“We were one of the first companies out there that looked at this from a customer perspective,” says 7Gen CEO, Frans Tjallingii. “As a freight operator, what do you need to do to get into EVs? You need a lot of different elements to all fall into place and work together, which is not always a given” if a company tries to juggle the vehicles, chargers, and financing unassisted.
Until 7Gen came along, “there was no one to really integrate vehicle and charger selection, interoperability and financing in an end-to-end, turnkey package that supported the fleet operators in moving toward electrifying their operations,” he adds. “Ultimately, our goal is to make it a lot easier and de-risk the journey. We know what it means to adopt an EV strategy, and we’re here to help, while our clients focus on their core business”.
One aspect of that journey is to help freight operators align the transition with their existing vehicle acquisition plans. Technologies are evolving, battery densities are improving rapidly, and potential customers are worried about choosing the wrong option. So 7Gen works with customers as a trusted advisor, developing tailored, step-by-step transition plans to shift their fleets over time.
“We go through their current operations, look at which vehicles they’re replacing anyway, compare new diesel with electric vehicles, and talk about what makes most sense for those vehicles and those routes,” he says. “Usually, under 300 to 350 kilometres and with some time for charging, it’s worth looking at electrics.”
There’s a “commercial benefit in being zero-emission, and a niche in being values-driven and on the forefront of that wave,” he adds. With the right turnkey package, “you can also save money from day one, get some commercial value, be more efficient, and gain a learning advantage over competitors that are waiting longer to get in.”
Only the Beginning
7Gen never encourages anyone to switch a whole fleet at once. “Start with one, two, five, 10, depending on your plans for fleet renewal,” Tjallingii advises. “The next year, we do the analysis for you, and if it makes dollars and cents, we see what’s available and look at the next generation of vehicles.”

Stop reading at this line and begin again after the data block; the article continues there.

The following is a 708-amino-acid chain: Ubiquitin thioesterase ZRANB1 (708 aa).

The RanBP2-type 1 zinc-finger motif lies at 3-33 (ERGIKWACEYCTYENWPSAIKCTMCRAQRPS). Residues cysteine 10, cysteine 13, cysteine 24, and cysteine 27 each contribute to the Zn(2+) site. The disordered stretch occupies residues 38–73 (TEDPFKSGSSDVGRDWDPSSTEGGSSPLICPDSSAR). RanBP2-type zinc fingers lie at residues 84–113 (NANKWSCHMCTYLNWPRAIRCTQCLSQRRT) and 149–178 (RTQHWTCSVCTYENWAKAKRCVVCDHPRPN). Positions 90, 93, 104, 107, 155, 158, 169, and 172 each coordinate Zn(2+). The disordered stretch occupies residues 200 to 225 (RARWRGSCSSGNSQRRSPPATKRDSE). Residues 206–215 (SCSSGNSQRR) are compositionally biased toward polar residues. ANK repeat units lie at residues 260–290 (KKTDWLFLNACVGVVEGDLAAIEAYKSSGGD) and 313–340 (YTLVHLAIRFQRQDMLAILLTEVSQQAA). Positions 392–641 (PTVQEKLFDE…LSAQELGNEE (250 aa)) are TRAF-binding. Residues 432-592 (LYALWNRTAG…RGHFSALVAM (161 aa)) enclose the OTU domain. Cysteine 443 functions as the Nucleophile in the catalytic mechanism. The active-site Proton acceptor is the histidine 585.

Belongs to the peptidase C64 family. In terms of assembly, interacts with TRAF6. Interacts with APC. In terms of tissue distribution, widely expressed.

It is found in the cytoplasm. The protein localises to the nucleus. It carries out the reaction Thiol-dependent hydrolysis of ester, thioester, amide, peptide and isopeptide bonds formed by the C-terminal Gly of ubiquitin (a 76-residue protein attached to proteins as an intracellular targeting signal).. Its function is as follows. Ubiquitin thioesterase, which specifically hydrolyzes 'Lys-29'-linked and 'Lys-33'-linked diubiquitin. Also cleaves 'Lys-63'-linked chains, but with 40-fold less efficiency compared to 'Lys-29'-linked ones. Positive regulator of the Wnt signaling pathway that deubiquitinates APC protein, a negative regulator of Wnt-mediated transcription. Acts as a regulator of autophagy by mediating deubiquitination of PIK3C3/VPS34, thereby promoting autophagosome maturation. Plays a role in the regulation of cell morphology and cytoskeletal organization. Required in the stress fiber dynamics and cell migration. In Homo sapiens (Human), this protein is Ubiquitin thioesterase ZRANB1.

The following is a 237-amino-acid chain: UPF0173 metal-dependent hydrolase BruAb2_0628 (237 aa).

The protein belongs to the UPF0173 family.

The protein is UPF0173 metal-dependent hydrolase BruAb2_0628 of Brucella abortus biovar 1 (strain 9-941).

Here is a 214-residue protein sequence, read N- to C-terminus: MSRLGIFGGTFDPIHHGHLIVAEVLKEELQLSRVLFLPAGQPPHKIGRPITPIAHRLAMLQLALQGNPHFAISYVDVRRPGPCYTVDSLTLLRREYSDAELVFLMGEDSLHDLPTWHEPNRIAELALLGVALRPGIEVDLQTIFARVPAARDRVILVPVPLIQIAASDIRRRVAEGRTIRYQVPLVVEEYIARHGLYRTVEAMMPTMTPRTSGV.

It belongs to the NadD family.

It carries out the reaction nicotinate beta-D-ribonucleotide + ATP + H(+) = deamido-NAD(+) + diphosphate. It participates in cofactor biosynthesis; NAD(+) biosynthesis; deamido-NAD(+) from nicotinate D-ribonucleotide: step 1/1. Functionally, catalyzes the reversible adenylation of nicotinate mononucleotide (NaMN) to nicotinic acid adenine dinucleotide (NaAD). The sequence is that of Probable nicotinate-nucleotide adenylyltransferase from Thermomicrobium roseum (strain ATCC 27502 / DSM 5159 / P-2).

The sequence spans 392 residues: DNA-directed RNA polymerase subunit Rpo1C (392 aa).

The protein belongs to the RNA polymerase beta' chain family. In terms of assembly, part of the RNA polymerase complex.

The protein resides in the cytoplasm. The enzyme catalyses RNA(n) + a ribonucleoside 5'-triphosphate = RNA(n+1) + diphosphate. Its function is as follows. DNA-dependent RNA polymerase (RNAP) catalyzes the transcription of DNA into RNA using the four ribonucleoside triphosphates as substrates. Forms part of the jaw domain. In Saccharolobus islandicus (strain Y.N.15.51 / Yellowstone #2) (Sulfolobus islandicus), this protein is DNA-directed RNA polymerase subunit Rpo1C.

The direct climate benefit from 7Gen’s leasing agreement with GoBolt is deceptively small, a reduction of just 4,140 tonnes of carbon dioxide equivalent over seven years. But it’s proof of concept for an electric commercial vehicle market that is primed for take-off across Canada and around the world.
“Most forward-thinking corporate actors like the 7Gens and Vancitys of the world are pushing those ecosystems forward,” Berliner says. “And demand side of that ecosystem is increasing the call for logistics companies like GoBolt. Alongside that is the lower total cost of ownership, so those two things go hand in hand.”
But in the end, all of that potential comes back to having the right financial partner.
“There’s a well-established leasing market in Canada,” Berliner says, but that market depends on fossil-fueled vehicles. “We were willing and able to sit alongside a partner, roll up our sleeves, and do more work. This is a first, smaller transaction, and smaller transactions are often harder to get done.” But given the urgency to electrify transportation, “we wanted to be a good partner and find a good partner to work with.”
“To make these projects work, we need a lender who’s pragmatic and willing to work with us to figure out the details,” Tjallingii says. “VCIB was very interested in this project from the get-go because it’s zero emission and really fits with their values. So we were very glad to be able to work with them.”